In his inaugural address in January 2009, Barack Obama noted that, "each day brings further evidence that the ways we use energy strengthen our adversaries and threaten our planet," the first time that an incoming president used his his opening words to underline the dangers of climate change.
Twenty-two months later, Americans have elected a Congress in which, it seems safe to say, the majority of newcomers do not hold the same view of global warming science as the head of the Executive Branch.
A National Journal survey revealed that, of 20 Republican candidates for contested Senate seats in yesterday's mid-term elections, 19 of them disputed the science behind climate change. That position proved especially attractive for members of the Tea Party movement, many of whom, according to the New York Times, consider opposition to climate change legislation almost literally an article of faith.
“They’re trying to use global warming against the people,” the Times quoted the founder of one Tea Party affiliate as saying. “It takes away our liberty [...] Being a strong Christian, I cannot help but believe the Lord placed a lot of minerals in our country and it’s not there to destroy us.”
It isn't necessarily a given that the forthcoming Congress will be significantly less adept at addressing climate change legislation than the outgoing one. After all, although the Democrat-controlled House passed a climate bill, the Democrat-controlled Senate could not. But the President told Rolling Stone earlier this year that, although he recognized he may have to do it in "chunks" rather than one piece of comprehensive legislation, "One of my top priorities next year is to have an energy policy that begins to address all facets of our overreliance on fossil fuels."
With a skeptical and solid Republican majority in the House, and a substantially diminished and skittish Democratic majority in the Senate, even those chunks will be all but impossible to adopt. Of at least equal significance, however, will be the power of the new majority to focus on those measures that have already been adopted.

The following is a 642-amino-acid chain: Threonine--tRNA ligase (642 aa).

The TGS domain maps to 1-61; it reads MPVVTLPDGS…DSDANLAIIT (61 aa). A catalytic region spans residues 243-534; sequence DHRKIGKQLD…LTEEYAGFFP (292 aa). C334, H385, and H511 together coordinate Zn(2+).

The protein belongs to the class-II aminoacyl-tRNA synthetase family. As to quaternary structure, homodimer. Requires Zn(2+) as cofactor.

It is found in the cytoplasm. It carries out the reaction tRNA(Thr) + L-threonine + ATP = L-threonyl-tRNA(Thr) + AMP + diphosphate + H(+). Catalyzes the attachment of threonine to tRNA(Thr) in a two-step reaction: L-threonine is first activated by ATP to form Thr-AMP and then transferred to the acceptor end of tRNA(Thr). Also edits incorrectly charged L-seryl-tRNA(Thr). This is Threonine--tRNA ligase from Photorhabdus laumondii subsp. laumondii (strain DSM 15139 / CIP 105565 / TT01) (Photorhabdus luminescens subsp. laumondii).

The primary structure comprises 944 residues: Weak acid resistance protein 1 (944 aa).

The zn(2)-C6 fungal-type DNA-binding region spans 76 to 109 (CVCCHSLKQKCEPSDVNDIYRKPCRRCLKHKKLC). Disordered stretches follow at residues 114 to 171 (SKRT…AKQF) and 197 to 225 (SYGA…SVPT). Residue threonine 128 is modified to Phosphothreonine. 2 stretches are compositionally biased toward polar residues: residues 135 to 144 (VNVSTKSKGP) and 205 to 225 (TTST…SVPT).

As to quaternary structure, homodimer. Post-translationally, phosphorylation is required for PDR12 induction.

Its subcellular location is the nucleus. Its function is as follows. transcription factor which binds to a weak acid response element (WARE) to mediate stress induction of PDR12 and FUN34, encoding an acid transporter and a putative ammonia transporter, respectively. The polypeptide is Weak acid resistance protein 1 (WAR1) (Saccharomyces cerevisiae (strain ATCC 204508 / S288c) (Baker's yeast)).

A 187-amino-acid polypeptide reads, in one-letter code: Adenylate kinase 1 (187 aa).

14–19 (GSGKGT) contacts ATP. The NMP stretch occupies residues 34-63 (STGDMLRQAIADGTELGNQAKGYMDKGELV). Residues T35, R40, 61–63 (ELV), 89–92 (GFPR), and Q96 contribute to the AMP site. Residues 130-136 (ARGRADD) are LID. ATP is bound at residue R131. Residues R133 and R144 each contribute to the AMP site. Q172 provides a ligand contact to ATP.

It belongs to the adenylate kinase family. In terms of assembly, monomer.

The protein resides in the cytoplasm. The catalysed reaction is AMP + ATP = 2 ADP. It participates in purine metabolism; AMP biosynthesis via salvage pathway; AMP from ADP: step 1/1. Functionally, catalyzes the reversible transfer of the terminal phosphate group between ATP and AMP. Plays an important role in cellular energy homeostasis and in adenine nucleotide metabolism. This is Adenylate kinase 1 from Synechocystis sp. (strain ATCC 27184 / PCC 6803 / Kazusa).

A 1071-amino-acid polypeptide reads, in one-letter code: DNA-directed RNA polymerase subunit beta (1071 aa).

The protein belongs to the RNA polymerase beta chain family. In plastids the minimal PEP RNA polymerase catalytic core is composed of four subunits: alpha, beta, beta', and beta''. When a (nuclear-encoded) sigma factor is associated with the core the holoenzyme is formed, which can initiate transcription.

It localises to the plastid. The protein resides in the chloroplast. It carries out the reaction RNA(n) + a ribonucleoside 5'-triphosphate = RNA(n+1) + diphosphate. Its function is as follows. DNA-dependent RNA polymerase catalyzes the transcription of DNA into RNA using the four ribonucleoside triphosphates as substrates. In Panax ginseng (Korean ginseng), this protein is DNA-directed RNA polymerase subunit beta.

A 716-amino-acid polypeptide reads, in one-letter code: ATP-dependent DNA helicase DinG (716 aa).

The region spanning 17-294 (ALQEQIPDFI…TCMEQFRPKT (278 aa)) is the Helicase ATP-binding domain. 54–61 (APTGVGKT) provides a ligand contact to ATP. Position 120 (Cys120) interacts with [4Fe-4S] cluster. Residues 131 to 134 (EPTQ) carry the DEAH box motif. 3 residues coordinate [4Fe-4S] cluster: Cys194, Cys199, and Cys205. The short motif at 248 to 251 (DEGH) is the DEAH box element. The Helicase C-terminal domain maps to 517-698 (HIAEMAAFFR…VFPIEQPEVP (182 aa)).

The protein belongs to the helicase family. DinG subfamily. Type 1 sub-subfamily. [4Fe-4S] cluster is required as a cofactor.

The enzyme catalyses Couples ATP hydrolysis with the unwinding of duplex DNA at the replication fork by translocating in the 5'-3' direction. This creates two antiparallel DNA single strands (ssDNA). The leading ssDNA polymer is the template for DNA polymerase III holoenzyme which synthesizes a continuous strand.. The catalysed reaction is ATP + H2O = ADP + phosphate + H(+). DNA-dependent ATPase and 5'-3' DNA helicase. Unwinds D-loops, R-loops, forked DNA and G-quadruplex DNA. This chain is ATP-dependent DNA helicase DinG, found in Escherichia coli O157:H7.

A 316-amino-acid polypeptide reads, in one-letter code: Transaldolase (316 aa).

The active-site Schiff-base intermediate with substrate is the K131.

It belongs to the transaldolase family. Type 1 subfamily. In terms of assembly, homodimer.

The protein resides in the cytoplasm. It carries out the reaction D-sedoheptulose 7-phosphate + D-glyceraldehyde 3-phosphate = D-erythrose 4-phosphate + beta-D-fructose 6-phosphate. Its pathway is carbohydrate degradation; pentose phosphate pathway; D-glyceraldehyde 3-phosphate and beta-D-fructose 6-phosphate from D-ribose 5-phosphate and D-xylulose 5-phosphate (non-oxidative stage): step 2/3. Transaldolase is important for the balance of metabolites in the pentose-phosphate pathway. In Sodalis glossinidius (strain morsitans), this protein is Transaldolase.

One of the first targets will undoubtedly be the "endangerment finding" issued by the Environmental Protection Agency (EPA) in late 2009, which would allow the agency to regulate greenhouse gas emissions. In a December letter to EPA administrator Lisa Jackson, two Senators and two Congressmen questioned the science behind the decision, with one of them, Rep. Darrell Issa of California, asserting that, “This Administration used flawed science created by a community of bullies to push through ideologically based policies.”
Issa, likely to become chair of the powerful House Oversight and Government Reform Committee, has already stated that he is likely to use his position to hold hearings into the validity of climate data, focusing in particular on the so-called "Climategate" controversy, even though investigation after investigation has vindicated the scientists involved, as well as their data.
Indeed, because of the extreme confidence of climate researchers in their data and conclusions, some commentators have urged scientists to welcome and encourage such hearings.
Perhaps more Americans would become convinced if the goal of such hearings were genuine elucidation. But, as Michael Mann of Penn State University, one of climate skeptics' favorite scientific targets, wrote in an op-ed last month in the Washington Post:
Photo: Architect of the Capitol